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Lucy Saunders
4230 N. Oakland #178
Shorewood WI
53211 USA
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Baking with Beer:
Liquid Bread bakes Solid Beer

Monastic brewers called beer "liquid bread," while the legendary French baker, Lionel Poilâne reportedly refers to his bread as "solid beer."
beer labeled "liquid bread"It's not a case of culinary confusion, just the mixture of human history through eating and drinking.

That's because, when baking with beer, you are partaking in the origins of brewing. Sumerian earthenware jars excavated in 1996 point to both bread-making and beer-brewing evolving side by side, about five thousand years ago.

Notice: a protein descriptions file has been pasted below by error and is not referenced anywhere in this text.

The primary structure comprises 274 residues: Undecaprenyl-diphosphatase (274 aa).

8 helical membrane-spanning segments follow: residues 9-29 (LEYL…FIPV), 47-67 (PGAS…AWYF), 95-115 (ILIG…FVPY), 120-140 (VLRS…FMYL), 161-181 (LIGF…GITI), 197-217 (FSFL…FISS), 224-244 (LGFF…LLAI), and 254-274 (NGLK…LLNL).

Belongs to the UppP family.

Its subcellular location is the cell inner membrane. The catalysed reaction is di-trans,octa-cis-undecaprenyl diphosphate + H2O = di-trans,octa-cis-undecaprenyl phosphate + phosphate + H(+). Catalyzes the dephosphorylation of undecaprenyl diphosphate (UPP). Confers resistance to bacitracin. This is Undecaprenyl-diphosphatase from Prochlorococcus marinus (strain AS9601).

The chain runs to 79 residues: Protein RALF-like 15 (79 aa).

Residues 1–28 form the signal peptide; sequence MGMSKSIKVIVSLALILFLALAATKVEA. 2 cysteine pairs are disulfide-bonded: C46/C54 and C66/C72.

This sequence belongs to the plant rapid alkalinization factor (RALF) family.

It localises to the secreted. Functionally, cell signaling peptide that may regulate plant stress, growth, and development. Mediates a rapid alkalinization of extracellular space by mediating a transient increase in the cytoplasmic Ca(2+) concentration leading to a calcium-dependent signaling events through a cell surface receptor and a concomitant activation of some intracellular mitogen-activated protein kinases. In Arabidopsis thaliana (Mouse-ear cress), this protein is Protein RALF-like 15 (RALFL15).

Certainly, baking with today's beer is a snap. To bake a fresh crusty loaf, you just have to open a bottle and pour it into a quick-bread mix. But baking with beer in a yeast dough or dessert can be more challenging, due to the presence of hops and aromatics. Hops can alter the flavor of bread because the bitter flavor intensifies while baking.

When real ale is available, the yeasty bite of the unfiltered beer pairs well in savory baked goods, as well as some desserts. In quick breads, fritters and scones, the carbonation of beer adds light texture.


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